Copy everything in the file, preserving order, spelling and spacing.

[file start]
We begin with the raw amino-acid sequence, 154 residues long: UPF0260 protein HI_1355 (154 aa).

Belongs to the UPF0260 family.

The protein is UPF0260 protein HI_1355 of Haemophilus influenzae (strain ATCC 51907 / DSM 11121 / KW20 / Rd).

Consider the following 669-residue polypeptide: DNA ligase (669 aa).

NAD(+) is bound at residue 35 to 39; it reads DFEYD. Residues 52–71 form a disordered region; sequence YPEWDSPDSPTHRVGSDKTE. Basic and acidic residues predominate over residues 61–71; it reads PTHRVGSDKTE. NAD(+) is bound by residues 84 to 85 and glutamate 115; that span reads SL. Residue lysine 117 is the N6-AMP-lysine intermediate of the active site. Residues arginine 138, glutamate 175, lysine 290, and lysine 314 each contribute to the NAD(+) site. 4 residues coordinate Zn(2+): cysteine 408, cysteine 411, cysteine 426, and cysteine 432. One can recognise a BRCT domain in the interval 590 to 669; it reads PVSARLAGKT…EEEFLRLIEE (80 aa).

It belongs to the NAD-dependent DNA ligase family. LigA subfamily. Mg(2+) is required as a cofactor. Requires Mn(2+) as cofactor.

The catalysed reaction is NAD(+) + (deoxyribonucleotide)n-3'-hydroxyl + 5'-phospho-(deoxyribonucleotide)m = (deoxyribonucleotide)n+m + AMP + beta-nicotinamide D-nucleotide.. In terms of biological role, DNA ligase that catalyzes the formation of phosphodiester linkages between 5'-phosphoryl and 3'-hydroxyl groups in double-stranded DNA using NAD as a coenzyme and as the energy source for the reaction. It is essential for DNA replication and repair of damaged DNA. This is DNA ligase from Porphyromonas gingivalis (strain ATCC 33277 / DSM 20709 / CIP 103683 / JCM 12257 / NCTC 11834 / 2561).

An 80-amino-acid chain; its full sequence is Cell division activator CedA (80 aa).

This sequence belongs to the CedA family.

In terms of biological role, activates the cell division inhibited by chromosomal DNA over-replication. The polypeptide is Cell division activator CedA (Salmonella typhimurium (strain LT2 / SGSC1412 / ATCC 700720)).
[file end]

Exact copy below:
We begin with the raw amino-acid sequence, 154 residues long: UPF0260 protein HI_1355 (154 aa).

Belongs to the UPF0260 family.

The protein is UPF0260 protein HI_1355 of Haemophilus influenzae (strain ATCC 51907 / DSM 11121 / KW20 / Rd).

Consider the following 669-residue polypeptide: DNA ligase (669 aa).

NAD(+) is bound at residue 35 to 39; it reads DFEYD. Residues 52–71 form a disordered region; sequence YPEWDSPDSPTHRVGSDKTE. Basic and acidic residues predominate over residues 61–71; it reads PTHRVGSDKTE. NAD(+) is bound by residues 84 to 85 and glutamate 115; that span reads SL. Residue lysine 117 is the N6-AMP-lysine intermediate of the active site. Residues arginine 138, glutamate 175, lysine 290, and lysine 314 each contribute to the NAD(+) site. 4 residues coordinate Zn(2+): cysteine 408, cysteine 411, cysteine 426, and cysteine 432. One can recognise a BRCT domain in the interval 590 to 669; it reads PVSARLAGKT…EEEFLRLIEE (80 aa).

It belongs to the NAD-dependent DNA ligase family. LigA subfamily. Mg(2+) is required as a cofactor. Requires Mn(2+) as cofactor.

The catalysed reaction is NAD(+) + (deoxyribonucleotide)n-3'-hydroxyl + 5'-phospho-(deoxyribonucleotide)m = (deoxyribonucleotide)n+m + AMP + beta-nicotinamide D-nucleotide.. In terms of biological role, DNA ligase that catalyzes the formation of phosphodiester linkages between 5'-phosphoryl and 3'-hydroxyl groups in double-stranded DNA using NAD as a coenzyme and as the energy source for the reaction. It is essential for DNA replication and repair of damaged DNA. This is DNA ligase from Porphyromonas gingivalis (strain ATCC 33277 / DSM 20709 / CIP 103683 / JCM 12257 / NCTC 11834 / 2561).

An 80-amino-acid chain; its full sequence is Cell division activator CedA (80 aa).

This sequence belongs to the CedA family.

In terms of biological role, activates the cell division inhibited by chromosomal DNA over-replication. The polypeptide is Cell division activator CedA (Salmonella typhimurium (strain LT2 / SGSC1412 / ATCC 700720)).